The Saudi sovereign wealth fund has snapped up a 10% stake in Heathrow airport in an ownership reshuffle that values the west London hub at almost £10 billion.
Saudi Arabia’s Public Investment Fund (PIF) is one of two new owners buying out debt-laden Spanish infrastructure giant Ferrovial, which has agreed to sell its entire 25% holding for £2.37 billion.
The other 15% is being acquired by Paris-based private equity firm Ardian. The deal, ending 17 years of ownership by Ferrovial, is subject to agreement by other shareholders and regulators.
The PIF purchase is the latest in a slew of deals driven by Saudi Crown Prince Mohammed bin Salman.
The PIF aims to reach $2 trillion of assets by 2030 The two new owners join Qatar, which holds 20%, and smaller investors Caisse de dépôt et placement du Québec, Singapore’s GIC sovereign wealth fund, and Alinda Capital Partners of the US.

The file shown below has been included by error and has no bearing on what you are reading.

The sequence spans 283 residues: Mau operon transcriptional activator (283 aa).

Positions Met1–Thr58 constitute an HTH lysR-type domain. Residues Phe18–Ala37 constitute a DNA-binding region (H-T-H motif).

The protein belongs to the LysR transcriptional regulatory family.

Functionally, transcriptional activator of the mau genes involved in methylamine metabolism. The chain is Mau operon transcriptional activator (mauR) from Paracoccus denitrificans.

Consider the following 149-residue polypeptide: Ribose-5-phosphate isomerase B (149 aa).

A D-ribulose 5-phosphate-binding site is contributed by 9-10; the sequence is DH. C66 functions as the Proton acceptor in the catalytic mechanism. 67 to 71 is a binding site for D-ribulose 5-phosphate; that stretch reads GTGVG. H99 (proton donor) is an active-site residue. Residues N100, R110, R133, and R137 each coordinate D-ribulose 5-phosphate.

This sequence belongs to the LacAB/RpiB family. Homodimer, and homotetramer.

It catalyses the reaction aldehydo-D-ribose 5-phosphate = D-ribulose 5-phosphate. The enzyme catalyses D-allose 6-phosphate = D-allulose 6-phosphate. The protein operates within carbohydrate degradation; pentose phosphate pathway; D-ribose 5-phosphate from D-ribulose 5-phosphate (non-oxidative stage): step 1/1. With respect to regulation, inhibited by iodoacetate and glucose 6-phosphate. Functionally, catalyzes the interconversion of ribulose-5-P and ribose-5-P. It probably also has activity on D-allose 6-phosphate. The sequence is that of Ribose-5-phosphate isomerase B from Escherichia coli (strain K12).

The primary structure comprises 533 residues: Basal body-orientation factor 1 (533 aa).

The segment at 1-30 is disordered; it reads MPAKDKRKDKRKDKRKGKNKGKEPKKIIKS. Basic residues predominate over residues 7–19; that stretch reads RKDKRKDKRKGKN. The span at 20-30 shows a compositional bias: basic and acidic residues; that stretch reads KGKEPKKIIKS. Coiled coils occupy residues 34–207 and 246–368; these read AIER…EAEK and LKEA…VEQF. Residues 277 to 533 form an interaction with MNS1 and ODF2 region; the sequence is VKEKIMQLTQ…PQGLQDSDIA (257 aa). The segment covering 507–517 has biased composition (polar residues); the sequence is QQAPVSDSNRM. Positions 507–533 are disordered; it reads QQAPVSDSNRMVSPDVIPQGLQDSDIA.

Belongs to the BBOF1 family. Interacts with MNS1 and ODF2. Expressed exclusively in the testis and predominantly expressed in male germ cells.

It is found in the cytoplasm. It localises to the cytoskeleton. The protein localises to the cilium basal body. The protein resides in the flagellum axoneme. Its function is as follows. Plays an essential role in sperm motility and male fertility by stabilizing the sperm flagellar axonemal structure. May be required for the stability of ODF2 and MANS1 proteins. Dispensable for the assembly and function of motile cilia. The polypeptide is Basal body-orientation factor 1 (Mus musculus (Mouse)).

Ferrovial Airports CEO Luke Bugeja said: “Over the last 17 years, we have been contributing to Heathrow’s transformation, together with our fellow shareholders, achieving some excellent milestones throughout our long-term role as investor. These include overseeing an investment of £12 billion, expanding its capacity with the construction of Terminal 2, and improving its operational performance.
“We are very pleased to have made Heathrow one of the world’s most connected airports and the busiest airport in Europe.”
Ferrovial also holds a 50% share in Aberdeen, Glasgow and Southampton airports.
There was no comment from Heathrow.
In a statement PIF said it was pleased to be investing in “a world-class airport, which acts as a key gateway to the world.
PIF’s investment in Heathrow is in line with its strategy to support the business as a long-term partner.”
Ardian, a previous investor in London Luton airport, said: “Heathrow is a strategic asset for the UK economy and plays a key role enhancing global connectivity.”
The deal is subject to existing shareholders rights of first offer, which could allow them to buy the stake instead on similar terms.